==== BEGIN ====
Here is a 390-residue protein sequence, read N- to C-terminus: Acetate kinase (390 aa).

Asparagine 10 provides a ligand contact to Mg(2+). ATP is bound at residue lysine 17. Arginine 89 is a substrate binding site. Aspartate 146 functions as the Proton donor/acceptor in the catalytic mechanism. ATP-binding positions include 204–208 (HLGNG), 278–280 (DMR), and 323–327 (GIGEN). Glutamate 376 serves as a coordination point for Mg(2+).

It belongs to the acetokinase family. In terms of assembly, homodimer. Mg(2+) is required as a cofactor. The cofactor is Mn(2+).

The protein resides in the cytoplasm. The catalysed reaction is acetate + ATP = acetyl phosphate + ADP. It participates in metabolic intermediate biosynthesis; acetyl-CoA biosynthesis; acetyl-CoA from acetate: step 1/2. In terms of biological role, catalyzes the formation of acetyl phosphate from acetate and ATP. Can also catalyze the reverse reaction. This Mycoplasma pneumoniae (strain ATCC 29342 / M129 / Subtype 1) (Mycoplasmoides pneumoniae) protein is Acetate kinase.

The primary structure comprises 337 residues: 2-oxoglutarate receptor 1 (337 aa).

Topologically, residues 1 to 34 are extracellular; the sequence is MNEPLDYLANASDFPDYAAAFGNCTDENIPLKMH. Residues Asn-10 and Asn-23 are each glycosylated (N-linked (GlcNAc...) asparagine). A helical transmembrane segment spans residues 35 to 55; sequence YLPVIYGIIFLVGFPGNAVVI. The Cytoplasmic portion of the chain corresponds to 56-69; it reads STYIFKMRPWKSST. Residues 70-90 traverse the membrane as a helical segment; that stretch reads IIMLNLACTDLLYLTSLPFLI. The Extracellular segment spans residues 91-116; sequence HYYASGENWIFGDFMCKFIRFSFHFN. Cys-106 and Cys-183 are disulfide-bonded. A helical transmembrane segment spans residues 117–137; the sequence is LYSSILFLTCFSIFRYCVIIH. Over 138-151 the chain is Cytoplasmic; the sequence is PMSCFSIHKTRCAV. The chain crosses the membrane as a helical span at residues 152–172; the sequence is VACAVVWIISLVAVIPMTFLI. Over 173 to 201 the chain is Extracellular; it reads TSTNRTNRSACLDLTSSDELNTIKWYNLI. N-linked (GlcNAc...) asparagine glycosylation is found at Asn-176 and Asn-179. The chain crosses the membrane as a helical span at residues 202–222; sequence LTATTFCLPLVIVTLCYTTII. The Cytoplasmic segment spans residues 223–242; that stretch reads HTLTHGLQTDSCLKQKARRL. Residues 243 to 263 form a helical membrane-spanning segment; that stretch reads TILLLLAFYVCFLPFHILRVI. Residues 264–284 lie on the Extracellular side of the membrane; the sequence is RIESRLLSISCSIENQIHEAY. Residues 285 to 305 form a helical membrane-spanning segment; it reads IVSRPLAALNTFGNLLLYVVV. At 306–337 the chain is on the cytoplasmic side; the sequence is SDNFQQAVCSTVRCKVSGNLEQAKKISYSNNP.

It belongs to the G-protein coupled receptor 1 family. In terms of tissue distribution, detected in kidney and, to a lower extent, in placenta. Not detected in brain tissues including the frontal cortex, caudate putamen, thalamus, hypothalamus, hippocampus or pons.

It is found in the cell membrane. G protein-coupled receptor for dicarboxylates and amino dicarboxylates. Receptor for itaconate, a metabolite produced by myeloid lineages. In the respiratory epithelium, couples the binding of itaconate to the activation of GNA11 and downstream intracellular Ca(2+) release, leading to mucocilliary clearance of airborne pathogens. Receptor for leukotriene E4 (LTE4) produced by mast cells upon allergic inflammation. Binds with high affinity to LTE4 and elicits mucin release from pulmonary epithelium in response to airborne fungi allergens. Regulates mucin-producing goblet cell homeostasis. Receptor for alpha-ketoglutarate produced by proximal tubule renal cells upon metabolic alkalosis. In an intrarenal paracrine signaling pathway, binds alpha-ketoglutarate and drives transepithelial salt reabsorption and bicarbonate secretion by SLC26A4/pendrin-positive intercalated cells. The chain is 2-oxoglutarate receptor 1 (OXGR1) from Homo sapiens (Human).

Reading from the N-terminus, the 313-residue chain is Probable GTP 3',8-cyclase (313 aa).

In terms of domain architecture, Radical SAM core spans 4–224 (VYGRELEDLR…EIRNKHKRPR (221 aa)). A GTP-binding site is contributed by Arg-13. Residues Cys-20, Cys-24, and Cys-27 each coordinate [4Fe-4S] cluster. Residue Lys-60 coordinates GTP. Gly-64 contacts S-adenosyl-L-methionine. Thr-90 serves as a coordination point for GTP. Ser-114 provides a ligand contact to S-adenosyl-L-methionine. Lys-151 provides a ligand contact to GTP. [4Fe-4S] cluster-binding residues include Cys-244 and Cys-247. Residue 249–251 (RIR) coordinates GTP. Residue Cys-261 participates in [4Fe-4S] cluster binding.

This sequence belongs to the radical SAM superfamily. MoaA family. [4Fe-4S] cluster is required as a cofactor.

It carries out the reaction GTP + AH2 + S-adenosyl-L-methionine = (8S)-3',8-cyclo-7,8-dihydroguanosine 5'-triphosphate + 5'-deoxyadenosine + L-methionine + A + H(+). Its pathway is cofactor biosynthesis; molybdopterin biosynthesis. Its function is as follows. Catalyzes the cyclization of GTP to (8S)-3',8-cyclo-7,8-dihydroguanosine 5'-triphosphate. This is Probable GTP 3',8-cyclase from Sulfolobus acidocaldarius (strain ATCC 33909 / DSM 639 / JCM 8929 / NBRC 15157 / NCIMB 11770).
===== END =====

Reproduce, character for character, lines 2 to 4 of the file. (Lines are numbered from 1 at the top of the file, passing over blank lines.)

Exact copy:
Asparagine 10 provides a ligand contact to Mg(2+). ATP is bound at residue lysine 17. Arginine 89 is a substrate binding site. Aspartate 146 functions as the Proton donor/acceptor in the catalytic mechanism. ATP-binding positions include 204–208 (HLGNG), 278–280 (DMR), and 323–327 (GIGEN). Glutamate 376 serves as a coordination point for Mg(2+).

It belongs to the acetokinase family. In terms of assembly, homodimer. Mg(2+) is required as a cofactor. The cofactor is Mn(2+).

The protein resides in the cytoplasm. The catalysed reaction is acetate + ATP = acetyl phosphate + ADP. It participates in metabolic intermediate biosynthesis; acetyl-CoA biosynthesis; acetyl-CoA from acetate: step 1/2. In terms of biological role, catalyzes the formation of acetyl phosphate from acetate and ATP. Can also catalyze the reverse reaction. This Mycoplasma pneumoniae (strain ATCC 29342 / M129 / Subtype 1) (Mycoplasmoides pneumoniae) protein is Acetate kinase.